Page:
If Salvation Precedes Baptism

Protestants generally believe that a sinner is saved at the point of faith and that baptism is a good idea afterward, a pleasant ceremonial rite which follows salvation. An “outward sign of an inward grace” is how they like to describe it, but the notion is an affront to all that inspiration reveals about the efficacy of baptism.

If salvation precedes baptism, then who was buried? Baptism is strikingly analogized to burial twice in Scripture (Romans 6:3-6; Colossians 2:12) with Paul writing, “We were buried with Him through baptism into death, that just as Christ was raised from the dead by the glory of the Father, even so we also should walk in newness of life” (Romans 6:4). If a soul is saved prior to baptism, then it was not the “old man” of sin (6:6) who was crucified and buried in baptism, but rather the “new man” who was supposedly saved in faith alone. What sense does it make to bury the new man?

If salvation precedes baptism, then who needs to be reborn? Another memorable figure for baptism is the act of being born again. Jesus taught, “You must be born again” (John 3:7) and explained, “unless one is born of water and the Spirit, he cannot enter the kingdom of God” (3:5). Baptizing requires “much water” (3:23), so it is not hard to grasp that when Jesus referred to being “born of water,” He had baptism in mind. What else could it be? And if that is the case, then the typical protestant would have to believe that a person is saved first and born again later. But then, why be reborn at all?

If salvation precedes baptism, then are souls saved outside of Christ? Paul declared, “as many of you as were baptized into Christ have put on Christ” (Galatians 3:27). Those who deny the efficacy of baptism, must then conclude that getting into Christ is an option, not a requirement, after they were already saved. Of course, that’s a nonsense conclusion because “salvation” is “in Christ Jesus” (2nd Timothy 2:10), “grace is in Christ Jesus” (2:1), “the promise of life” is “in Christ Jesus” (1:1), newness is “in Christ” (2nd Corinthians 5:17); indeed, “every spiritual blessing” is “in Christ” (Ephesians 1:7)! Wouldn’t it be hard to be saved without the Savior?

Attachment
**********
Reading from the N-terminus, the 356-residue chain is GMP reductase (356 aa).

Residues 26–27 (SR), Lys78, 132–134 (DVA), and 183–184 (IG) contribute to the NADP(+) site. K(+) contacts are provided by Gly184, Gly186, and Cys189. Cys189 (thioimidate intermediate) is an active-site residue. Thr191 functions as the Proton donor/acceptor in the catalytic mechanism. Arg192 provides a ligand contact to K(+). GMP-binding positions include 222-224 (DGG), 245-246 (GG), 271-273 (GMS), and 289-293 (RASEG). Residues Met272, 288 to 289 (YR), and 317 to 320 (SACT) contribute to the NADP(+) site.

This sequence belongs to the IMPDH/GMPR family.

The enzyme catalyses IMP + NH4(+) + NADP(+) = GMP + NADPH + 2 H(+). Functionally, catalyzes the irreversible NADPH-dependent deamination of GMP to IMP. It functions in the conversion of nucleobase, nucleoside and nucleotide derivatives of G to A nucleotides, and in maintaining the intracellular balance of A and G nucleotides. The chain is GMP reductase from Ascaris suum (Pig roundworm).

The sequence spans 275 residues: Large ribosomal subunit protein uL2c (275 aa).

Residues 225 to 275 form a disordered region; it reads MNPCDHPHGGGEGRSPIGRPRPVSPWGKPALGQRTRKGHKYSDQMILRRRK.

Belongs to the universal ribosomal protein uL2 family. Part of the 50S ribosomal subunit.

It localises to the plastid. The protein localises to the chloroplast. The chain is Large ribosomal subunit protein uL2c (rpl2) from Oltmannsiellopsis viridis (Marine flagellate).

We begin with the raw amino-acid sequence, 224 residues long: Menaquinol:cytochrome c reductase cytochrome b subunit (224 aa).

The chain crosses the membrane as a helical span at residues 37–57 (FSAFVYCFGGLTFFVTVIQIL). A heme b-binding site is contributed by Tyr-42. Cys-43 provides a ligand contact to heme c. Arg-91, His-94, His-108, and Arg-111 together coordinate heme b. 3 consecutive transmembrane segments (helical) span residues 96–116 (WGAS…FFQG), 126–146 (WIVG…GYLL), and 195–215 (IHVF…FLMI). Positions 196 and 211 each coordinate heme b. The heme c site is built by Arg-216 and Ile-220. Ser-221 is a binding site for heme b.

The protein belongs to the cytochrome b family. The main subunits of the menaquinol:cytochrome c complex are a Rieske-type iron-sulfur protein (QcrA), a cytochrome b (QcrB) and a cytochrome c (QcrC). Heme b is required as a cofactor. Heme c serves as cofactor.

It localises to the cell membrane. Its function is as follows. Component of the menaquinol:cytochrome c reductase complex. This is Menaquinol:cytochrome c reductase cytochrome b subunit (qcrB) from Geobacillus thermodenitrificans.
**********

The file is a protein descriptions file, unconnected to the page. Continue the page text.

If salvation precedes baptism, then what is one saved from anyway? Reading Scripture, one would think it is sin that Jesus saves us from, but sins are removed with baptism. Peter commanded, “Repent, and let every one of you be baptized in the name of Jesus Christ for the remission of sins” (Acts 2:38). Ananias likewise commanded, “Arise and be baptized, and wash away your sins” (22:16). If someone is saved and then baptized, but sins are removed with baptism, then what, exactly, is anyone saved from before being baptized?

If salvation precedes baptism, were Jesus and Peter lying? Jesus announced, “He who believes and is baptized will be saved” (Mark 16:16). Peter proclaimed, “Baptism now saves you” (1st Peter 3:21 NASB). That same apostle preached, “’Be saved from this perverse generation.’ Then those who gladly received his word were baptized” (Acts 2:40-41). If it is truth that salvation occurs prior to and without baptism, then Christ and His apostle were both false because they connected baptism with salvation indelibly.